If you don't remember how the k-Nearest Neighbor classifier works, now would be a good time to revisit our "Classification" lesson in module 1. The algorithms share similar names and both function using k nearest samples for computations, but remember that k-NN is for classification, k-Means is for clustering.
k-Means is almost as simple as k-NN it its core functionality. For 2-dimensional clustering, logic can be written as steps:
kand launches the k-Means for
(x,y)-coordinates for all
msample and each
msample belonging to the closest
(x,y)-coordinate for all
msamples in each
Steps 2 to 5 will be repeated until stopping criterion has been met. A typical stopping criterion is that the location of the centroid did not move.
The steps will be covered in detail in the Jupyter Notebook exercise.
Note that this is just a brief overview into clustering, and only focuses on one simple algorithm.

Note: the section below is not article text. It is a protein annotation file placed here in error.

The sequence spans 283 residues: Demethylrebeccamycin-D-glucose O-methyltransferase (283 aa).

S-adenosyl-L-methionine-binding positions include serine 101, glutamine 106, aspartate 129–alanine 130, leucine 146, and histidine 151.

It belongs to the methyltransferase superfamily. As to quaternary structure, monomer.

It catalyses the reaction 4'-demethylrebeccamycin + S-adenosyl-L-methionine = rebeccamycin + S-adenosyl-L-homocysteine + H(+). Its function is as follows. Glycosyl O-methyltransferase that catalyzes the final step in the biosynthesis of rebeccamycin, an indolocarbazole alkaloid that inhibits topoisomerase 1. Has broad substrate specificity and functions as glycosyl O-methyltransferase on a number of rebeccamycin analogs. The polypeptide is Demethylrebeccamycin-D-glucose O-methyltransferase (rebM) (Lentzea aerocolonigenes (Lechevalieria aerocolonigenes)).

Note that only some algorithms take the number of clusters as a parameter. For example, DBSCAN clusters based on their density. The amount of clusters depends on input parameter
eps, which is the "maximum distance between two samples for one to be considered as in the neighborhood of the other."
Note also that some algorithms allow label sample as noise. In this case, what class label will be given to them? What kind of performance metrics can be use when no ground-truth is available? Find out by reading the Scikit-Learn documentation about clustering.
This lesson is just a quick overview of clustering. Remember that clustering is a part of unsupervised learning. Thus, there are no labels and the goal is to find structure in the data.
Open up the saved PDF book, A Brief Introduction to Machine Learning for Engineers (v3, 2018), which is available here. Read the beginning of the chapter 6, up to and including the 6.2 K-Means Clustering.